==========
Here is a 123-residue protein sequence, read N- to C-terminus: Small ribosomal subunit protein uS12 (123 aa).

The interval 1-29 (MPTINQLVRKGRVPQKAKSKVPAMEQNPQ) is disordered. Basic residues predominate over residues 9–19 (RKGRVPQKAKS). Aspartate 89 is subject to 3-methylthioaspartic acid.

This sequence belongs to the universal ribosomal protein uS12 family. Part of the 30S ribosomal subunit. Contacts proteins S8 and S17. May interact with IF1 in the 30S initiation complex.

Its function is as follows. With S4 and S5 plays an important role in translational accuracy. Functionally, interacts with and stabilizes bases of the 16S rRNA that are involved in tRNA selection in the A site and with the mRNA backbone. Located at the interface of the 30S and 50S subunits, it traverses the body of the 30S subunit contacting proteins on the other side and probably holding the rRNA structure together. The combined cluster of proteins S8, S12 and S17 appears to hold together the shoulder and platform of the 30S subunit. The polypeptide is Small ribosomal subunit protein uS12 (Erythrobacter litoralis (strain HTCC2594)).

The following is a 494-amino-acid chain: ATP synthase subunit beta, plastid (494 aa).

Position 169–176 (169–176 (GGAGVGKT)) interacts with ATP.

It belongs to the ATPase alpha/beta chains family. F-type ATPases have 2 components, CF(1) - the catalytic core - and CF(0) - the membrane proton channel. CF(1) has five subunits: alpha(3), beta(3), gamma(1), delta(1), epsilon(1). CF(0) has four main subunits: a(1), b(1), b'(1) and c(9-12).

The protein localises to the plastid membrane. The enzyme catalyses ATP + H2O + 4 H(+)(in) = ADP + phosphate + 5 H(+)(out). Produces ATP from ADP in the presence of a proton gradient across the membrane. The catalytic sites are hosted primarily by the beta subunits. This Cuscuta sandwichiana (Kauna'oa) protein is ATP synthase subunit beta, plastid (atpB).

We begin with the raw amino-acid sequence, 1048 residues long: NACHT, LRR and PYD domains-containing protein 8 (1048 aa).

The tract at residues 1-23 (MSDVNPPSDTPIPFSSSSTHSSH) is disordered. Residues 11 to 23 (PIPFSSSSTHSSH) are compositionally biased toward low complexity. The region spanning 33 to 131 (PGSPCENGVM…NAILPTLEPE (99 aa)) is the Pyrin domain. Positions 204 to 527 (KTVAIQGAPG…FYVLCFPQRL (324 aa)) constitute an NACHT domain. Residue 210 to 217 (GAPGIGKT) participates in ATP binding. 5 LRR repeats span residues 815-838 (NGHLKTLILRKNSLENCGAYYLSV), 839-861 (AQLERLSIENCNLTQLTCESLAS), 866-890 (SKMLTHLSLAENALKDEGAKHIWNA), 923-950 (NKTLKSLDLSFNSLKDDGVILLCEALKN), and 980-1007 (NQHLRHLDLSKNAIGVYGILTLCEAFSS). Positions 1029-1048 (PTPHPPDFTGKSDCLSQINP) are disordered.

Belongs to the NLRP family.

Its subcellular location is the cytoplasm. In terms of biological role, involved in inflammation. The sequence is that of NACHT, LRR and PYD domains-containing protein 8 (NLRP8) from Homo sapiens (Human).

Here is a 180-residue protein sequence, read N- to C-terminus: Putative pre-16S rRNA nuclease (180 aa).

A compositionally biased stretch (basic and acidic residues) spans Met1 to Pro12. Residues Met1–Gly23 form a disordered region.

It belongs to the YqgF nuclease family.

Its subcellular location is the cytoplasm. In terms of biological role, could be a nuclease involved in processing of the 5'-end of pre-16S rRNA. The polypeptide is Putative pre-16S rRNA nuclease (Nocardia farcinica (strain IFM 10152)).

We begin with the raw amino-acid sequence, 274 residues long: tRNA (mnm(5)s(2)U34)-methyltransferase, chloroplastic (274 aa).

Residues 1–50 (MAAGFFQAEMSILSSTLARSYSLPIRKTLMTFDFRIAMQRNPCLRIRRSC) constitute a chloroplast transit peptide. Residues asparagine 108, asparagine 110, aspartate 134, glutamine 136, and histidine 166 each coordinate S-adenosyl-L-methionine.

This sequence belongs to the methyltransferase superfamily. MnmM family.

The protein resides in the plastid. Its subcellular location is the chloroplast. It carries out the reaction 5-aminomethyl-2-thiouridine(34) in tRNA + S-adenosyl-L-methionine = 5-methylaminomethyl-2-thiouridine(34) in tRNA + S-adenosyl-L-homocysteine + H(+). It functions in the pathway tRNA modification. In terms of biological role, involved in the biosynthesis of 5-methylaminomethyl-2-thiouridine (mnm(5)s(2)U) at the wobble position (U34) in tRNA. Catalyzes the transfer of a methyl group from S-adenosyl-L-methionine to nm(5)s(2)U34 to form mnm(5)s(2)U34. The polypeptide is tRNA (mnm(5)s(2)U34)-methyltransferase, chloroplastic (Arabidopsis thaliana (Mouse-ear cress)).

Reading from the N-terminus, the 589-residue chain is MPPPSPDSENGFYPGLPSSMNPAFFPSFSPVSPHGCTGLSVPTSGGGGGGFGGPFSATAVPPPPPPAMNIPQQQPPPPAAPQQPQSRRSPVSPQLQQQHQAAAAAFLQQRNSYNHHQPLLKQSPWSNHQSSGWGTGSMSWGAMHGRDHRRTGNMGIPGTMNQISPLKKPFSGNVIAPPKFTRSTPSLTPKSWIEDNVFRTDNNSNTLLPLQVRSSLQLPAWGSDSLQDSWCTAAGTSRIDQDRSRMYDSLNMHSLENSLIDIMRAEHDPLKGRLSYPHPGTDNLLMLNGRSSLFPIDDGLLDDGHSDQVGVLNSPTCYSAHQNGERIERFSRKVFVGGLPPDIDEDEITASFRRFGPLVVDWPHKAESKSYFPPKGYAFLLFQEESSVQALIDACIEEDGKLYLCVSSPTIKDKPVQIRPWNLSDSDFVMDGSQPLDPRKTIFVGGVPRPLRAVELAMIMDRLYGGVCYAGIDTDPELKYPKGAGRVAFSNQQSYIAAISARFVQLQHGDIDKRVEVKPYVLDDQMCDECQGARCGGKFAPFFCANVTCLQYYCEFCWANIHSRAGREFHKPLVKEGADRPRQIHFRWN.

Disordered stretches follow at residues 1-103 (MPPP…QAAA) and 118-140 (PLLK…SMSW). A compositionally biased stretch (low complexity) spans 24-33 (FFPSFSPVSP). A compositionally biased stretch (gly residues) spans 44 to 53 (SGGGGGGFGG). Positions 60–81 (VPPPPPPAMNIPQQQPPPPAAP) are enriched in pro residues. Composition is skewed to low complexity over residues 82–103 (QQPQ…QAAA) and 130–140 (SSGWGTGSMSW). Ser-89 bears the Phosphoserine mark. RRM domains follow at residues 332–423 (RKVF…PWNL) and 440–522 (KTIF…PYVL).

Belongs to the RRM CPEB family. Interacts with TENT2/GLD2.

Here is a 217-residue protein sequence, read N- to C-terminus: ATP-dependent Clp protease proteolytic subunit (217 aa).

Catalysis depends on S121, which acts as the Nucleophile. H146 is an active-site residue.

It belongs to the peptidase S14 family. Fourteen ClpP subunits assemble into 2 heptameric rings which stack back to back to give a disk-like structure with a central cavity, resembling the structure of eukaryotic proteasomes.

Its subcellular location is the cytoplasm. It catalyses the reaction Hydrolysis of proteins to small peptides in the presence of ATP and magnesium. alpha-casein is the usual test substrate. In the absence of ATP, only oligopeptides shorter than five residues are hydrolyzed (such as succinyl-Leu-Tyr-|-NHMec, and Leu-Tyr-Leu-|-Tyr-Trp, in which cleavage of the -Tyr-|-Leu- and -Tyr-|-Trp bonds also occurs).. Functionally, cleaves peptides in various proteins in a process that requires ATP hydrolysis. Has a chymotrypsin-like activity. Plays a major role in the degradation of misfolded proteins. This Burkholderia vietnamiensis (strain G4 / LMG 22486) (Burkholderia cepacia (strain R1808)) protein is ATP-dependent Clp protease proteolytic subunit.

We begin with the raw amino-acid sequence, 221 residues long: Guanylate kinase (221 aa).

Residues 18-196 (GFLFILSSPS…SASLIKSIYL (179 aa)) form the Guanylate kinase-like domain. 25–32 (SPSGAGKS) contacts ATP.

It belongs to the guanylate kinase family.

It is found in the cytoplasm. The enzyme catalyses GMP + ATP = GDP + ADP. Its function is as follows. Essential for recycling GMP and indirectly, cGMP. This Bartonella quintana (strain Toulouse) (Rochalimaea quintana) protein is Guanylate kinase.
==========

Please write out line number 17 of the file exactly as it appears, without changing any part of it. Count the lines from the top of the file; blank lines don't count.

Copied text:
We begin with the raw amino-acid sequence, 274 residues long: tRNA (mnm(5)s(2)U34)-methyltransferase, chloroplastic (274 aa).